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Latest Mary Fallin Items
In the absence of a clear agenda from a Congress widely labeled as dysfunctional, Republican governors used their annual meeting to identify broad policies they believe the nation needs to embrace, ranging from education, public employee-pension and tax reform to regulatory relief, transportation and energy infrastructure.
I was surprised to read Oklahoma Gov. Mary Fallin's comment that President Obama had not commented on the brutal killing of Australian college student Christopher Lane last month ("Oklahoma Gov. Mary Fallin: 'A nice gesture' if Obama addressed 'thrill kill' of Aussie," Web, Aug. 25).
Oklahoma Gov. Mary Fallin said Sunday it would be a "nice gesture" if President Obama weighed in on the senseless killing of an Australian college student on Aug. 16 in her state.
As the East Coast braced for the possibility of severe storms Sunday, the all-too-familiar task of cleaning up went on in Oklahoma after the weekend's violent weather claimed 10 lives there.
President Obama spent Sunday afternoon in Oklahoma surveying the damage of last week's devastating tornadoes, thanking first responders and visiting with victims whose lives were upended by the storms.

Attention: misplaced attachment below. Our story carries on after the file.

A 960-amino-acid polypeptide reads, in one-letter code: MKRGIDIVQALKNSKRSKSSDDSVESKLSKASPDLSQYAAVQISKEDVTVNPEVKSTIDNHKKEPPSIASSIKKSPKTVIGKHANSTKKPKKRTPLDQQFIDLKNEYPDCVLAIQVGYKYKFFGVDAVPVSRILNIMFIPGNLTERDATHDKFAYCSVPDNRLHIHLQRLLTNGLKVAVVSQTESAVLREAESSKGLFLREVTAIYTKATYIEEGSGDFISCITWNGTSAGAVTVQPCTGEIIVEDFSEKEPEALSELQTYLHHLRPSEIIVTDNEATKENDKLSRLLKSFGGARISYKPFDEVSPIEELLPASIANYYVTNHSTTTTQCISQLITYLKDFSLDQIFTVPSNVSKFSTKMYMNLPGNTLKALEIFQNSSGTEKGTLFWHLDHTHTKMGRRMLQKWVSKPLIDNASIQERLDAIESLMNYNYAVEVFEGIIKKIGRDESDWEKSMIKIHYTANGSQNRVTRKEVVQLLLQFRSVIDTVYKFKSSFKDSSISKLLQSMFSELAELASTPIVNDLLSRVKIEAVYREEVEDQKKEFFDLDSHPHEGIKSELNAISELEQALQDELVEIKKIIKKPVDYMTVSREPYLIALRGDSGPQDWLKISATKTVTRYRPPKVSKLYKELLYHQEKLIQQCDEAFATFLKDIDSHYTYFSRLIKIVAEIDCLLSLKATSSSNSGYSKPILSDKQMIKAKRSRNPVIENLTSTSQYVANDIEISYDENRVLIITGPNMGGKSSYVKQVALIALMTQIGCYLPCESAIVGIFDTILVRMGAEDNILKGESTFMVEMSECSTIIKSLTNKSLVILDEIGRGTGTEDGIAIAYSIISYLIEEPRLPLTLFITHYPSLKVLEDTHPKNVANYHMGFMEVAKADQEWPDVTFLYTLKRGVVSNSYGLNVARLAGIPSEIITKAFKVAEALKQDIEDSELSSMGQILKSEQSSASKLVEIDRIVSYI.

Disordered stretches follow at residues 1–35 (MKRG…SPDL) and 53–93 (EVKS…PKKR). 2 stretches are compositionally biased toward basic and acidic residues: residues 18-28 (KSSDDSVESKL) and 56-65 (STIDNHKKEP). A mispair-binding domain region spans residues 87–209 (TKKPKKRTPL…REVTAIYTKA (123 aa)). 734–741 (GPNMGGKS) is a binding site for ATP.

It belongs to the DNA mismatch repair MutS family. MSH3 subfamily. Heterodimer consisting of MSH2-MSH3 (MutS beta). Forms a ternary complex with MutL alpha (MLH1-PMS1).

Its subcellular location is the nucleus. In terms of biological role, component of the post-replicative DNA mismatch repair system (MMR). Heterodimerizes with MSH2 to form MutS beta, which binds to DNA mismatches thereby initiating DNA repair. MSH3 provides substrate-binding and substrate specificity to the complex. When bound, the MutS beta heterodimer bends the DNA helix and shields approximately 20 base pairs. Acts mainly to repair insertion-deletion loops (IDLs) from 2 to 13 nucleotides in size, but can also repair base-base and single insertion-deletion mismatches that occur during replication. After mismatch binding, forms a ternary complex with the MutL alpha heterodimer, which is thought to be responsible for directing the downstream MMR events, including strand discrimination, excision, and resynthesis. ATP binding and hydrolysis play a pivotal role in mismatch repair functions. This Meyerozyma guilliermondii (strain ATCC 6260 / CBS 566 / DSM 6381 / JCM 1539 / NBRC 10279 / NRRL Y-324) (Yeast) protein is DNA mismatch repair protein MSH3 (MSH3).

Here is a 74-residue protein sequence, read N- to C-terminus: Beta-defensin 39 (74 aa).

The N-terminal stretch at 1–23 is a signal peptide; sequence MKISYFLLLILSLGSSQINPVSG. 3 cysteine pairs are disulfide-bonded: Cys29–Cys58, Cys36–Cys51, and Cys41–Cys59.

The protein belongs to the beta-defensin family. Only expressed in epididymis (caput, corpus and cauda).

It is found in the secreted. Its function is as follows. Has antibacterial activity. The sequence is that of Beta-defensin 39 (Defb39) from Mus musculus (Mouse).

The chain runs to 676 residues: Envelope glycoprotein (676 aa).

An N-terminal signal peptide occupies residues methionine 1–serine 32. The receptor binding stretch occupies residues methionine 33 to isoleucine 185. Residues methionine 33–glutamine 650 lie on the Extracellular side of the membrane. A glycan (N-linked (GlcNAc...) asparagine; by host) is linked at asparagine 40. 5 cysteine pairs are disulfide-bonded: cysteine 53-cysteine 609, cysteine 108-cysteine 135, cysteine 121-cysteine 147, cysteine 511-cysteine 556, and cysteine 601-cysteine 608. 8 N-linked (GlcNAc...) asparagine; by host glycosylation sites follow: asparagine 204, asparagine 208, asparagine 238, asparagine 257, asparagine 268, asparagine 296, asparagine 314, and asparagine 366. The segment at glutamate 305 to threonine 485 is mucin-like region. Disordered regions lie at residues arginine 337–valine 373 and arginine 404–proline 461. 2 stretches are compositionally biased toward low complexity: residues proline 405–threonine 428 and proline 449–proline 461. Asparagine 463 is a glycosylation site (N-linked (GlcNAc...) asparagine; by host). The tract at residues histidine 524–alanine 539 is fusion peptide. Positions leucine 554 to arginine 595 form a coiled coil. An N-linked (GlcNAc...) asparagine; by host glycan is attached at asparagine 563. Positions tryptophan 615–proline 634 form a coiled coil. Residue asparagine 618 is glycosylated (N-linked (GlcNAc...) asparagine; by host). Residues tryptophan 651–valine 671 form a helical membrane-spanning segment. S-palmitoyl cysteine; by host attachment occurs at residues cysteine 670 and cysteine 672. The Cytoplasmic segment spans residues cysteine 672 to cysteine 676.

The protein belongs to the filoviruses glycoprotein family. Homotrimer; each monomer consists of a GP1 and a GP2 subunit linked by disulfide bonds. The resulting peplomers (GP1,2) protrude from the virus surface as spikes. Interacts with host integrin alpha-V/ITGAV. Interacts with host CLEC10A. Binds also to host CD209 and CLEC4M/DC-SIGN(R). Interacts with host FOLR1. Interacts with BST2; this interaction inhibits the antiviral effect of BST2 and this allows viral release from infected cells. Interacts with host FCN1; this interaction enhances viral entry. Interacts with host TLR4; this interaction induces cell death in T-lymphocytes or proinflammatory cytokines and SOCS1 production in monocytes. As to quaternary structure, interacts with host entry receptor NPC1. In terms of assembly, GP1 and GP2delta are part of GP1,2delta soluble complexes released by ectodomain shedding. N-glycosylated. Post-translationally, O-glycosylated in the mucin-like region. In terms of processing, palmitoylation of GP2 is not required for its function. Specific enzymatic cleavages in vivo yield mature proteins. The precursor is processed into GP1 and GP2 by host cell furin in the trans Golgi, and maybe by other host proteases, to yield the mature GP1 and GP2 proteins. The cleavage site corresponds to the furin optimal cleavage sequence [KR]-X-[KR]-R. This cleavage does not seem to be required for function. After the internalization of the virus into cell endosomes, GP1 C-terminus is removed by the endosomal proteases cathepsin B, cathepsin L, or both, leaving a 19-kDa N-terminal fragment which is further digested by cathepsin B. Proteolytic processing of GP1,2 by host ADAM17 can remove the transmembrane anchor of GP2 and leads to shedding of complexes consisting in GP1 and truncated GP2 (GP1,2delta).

As Moore, Okla., begins to dig out of the wreckage wrought by Monday's killer storm, attention is shifting to the steps state officials may take to limit the loss of life the next time a tornado strikes — a question of "when," not "if."
In the wake of devastating tornadoes that touched down across the Midwest and particularly hard in Oklahoma, parents across the region are assembling to hear roll-call updates on their missing children at perhaps the most appropriate of settings — churches.
President Obama continued to receive updates overnight on the devastating tornadoes that blew across Moore, Okla., Monday, and he will deliver a statement in the State Dining Room at 10 a.m. Tuesday.
Oklahoma Gov. Mary Fallin said Tuesday the damage from the tornado that ripped through her state is bigger than anything she's seen in her 23 years in office, and Lt. Gov. Todd Lamb said it was "like a two-mile-wide lawnmower blade going over a community."